Liz Cheney, the daughter of former Vice President Dick Cheney, has filed with the Federal Election Commission to run for Wyoming's only House seat, a return to politics after her short-lived but much discussed bid for the Senate two years ago. [...] Ms. Cheney now plans to run to replace Representative Cynthia M. Lummis, a four-term Republican who was a member of the conservative House Freedom Caucus. Ms. Lummis will retire at the end of the year. Ms. Cheney's filing on Friday with the Federal Election Commission was first reported by The Associated Press.
For those who believe Washington needs a Cheney in a policymaking role again, I have good news. The New York Times reported over the weekend:
It's unclear what kind of resistance Cheney will face in a likely GOP primary -- given Wyoming's political leanings, the Republican nominee will be the heavy favorite to succeed Lummis in the House -- but she'll first have to repair some of the damage done during her cringe-worthy Senate campaign two years ago.
Cheney moved to Wyoming in 2013, and soon after launched a primary campaign against a popular Republican incumbent, Sen. Mike Enzi. She failed spectacularly. Over the course of a six-month campaign, Cheney's notable accomplishments as a candidate were an unfortunate controversy over a fishing license and a family dispute over her opposition to her own sister's right to get married.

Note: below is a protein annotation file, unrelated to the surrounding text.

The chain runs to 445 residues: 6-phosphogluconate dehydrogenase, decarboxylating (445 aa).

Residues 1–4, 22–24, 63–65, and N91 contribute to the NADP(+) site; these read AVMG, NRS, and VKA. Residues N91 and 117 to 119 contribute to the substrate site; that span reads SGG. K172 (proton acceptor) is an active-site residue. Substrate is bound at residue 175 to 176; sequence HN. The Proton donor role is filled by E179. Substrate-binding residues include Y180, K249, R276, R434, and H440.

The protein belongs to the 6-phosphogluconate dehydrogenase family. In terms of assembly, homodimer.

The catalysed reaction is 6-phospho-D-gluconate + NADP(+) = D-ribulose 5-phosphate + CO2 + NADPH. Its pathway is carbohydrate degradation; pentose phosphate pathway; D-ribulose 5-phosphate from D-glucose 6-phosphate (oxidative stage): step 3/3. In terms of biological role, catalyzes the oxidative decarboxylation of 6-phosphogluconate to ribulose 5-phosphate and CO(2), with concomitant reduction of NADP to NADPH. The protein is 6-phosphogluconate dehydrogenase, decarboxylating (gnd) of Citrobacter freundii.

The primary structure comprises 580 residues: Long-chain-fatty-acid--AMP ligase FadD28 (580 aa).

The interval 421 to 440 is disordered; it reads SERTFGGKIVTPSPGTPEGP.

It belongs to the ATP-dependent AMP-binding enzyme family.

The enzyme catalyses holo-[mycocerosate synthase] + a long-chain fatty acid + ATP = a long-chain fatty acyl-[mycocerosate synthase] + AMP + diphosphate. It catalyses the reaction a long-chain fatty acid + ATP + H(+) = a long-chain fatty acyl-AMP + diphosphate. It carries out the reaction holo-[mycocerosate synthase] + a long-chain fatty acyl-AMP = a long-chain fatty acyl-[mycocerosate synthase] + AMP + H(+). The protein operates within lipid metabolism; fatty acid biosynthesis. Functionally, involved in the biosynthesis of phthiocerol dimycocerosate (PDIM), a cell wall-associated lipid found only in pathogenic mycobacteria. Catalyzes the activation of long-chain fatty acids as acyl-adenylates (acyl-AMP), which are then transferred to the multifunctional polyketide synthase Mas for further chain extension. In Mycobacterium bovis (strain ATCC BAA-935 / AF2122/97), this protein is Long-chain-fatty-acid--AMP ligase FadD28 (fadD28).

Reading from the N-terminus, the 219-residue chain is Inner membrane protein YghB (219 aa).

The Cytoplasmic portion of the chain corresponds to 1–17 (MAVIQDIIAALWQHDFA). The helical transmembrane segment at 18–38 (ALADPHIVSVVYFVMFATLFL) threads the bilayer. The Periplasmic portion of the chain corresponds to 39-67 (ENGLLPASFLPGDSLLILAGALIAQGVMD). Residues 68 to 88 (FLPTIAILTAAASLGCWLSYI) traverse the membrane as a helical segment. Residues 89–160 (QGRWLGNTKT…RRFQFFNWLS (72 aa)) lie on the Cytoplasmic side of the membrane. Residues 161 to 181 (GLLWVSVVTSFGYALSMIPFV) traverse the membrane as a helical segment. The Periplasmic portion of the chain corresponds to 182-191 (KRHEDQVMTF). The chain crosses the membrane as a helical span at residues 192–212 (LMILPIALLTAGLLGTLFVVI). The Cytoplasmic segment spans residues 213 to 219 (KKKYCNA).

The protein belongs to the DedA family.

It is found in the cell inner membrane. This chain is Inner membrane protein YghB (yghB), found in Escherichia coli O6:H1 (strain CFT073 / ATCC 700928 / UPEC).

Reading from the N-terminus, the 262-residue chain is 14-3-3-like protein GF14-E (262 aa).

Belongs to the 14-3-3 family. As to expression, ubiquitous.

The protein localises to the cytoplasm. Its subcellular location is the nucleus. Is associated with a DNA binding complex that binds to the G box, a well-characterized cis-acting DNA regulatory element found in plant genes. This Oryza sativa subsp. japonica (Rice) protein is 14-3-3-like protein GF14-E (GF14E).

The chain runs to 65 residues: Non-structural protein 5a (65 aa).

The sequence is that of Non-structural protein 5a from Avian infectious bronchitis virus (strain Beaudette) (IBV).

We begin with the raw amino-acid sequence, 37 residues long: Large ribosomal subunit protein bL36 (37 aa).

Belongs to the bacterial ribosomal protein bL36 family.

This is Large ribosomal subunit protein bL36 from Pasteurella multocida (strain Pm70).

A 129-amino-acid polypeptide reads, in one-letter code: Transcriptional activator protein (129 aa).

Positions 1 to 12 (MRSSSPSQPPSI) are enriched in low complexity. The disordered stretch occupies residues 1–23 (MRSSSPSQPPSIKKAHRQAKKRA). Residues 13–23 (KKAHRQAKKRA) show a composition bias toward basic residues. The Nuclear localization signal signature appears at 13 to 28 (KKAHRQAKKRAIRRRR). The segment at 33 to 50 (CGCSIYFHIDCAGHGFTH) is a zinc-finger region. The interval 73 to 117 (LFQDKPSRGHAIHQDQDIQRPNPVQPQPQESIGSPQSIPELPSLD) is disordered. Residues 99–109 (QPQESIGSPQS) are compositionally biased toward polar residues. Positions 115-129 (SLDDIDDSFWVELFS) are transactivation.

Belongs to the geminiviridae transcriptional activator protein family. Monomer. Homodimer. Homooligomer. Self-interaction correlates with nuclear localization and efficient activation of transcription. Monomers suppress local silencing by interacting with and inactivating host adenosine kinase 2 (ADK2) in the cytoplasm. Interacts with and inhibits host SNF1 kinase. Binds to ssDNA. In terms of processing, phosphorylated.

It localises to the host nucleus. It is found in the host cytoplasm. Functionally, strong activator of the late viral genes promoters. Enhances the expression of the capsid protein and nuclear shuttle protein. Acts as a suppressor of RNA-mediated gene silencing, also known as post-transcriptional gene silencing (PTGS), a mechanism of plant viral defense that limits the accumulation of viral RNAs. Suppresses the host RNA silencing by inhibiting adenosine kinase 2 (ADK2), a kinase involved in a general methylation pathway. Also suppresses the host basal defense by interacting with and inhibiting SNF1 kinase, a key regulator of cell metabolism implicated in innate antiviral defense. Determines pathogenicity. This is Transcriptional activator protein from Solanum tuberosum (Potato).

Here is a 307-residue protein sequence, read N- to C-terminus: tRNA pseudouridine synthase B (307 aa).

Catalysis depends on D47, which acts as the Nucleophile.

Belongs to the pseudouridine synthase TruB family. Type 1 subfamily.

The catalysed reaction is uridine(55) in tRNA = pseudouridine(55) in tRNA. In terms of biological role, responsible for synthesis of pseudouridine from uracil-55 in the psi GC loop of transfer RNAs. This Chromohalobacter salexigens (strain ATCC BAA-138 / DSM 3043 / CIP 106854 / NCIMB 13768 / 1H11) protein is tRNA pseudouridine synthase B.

She ultimately quit months before the primary, citing unspecified "health issues" with an unidentified member of her family. Perhaps Cheney's 2016 bid will be a greater success?
The good news for the far-right media personality is that she has nowhere to go but up -- and it's hard to even imagine a campaign that isn't at least marginally better than Cheney's bid two years ago. In an added plus, this time, she's not taking on a GOP incumbent for no apparent reason other than her own personal ambition.
But as we discussed two years ago, one of Cheney's problems in her first attempt at public office is that she actually became less popular with Wyoming voters the more they got to know her. Cheney somehow managed to alienate the public, party insiders, former allies, and blood relatives, all at the same time.
In other words, as she tries again, Cheney starts off having to undo some of the damage she's already done.